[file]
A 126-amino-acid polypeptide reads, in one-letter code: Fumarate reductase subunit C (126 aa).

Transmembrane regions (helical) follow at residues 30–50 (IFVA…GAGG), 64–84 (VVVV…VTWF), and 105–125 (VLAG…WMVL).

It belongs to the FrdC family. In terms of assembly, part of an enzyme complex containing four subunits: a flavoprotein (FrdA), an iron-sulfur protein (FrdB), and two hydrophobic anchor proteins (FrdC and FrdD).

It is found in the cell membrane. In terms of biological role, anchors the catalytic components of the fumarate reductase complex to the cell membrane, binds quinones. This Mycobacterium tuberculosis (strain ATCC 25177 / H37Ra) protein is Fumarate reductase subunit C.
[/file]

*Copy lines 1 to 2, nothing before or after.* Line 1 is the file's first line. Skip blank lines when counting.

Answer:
A 126-amino-acid polypeptide reads, in one-letter code: Fumarate reductase subunit C (126 aa).

Transmembrane regions (helical) follow at residues 30–50 (IFVA…GAGG), 64–84 (VVVV…VTWF), and 105–125 (VLAG…WMVL).